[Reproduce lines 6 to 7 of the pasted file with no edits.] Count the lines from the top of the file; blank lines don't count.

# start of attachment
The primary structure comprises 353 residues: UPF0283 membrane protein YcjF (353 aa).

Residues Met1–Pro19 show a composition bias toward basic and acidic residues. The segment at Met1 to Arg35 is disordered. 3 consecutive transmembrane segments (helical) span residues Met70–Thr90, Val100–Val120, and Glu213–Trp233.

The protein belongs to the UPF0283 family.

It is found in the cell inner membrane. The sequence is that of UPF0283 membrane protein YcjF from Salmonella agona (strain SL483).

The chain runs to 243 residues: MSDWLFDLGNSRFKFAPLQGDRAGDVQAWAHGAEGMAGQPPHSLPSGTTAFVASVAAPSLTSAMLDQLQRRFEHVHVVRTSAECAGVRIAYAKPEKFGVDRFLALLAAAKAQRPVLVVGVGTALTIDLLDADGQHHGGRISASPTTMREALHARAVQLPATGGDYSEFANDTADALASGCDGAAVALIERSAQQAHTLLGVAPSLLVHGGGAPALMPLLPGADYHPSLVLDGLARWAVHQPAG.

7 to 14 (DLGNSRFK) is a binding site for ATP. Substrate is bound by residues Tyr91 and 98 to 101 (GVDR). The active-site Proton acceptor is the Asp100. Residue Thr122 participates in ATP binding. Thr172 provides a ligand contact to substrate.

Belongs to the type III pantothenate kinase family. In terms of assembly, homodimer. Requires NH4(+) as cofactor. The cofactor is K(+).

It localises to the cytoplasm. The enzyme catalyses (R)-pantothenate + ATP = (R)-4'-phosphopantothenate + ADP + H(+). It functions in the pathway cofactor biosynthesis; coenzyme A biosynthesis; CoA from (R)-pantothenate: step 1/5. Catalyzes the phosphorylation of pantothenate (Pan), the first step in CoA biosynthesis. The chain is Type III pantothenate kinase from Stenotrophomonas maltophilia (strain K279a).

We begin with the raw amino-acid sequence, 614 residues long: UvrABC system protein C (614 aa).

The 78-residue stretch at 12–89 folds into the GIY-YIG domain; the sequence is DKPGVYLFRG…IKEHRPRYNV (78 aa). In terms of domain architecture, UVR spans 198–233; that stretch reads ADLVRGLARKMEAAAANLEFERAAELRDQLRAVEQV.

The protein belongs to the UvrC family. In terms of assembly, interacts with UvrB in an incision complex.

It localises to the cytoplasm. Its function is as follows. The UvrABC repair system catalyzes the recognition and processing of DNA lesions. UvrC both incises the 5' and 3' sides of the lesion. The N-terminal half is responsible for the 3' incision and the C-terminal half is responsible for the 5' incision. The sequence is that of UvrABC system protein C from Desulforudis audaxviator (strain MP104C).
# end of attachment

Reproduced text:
7 to 14 (DLGNSRFK) is a binding site for ATP. Substrate is bound by residues Tyr91 and 98 to 101 (GVDR). The active-site Proton acceptor is the Asp100. Residue Thr122 participates in ATP binding. Thr172 provides a ligand contact to substrate.

Belongs to the type III pantothenate kinase family. In terms of assembly, homodimer. Requires NH4(+) as cofactor. The cofactor is K(+).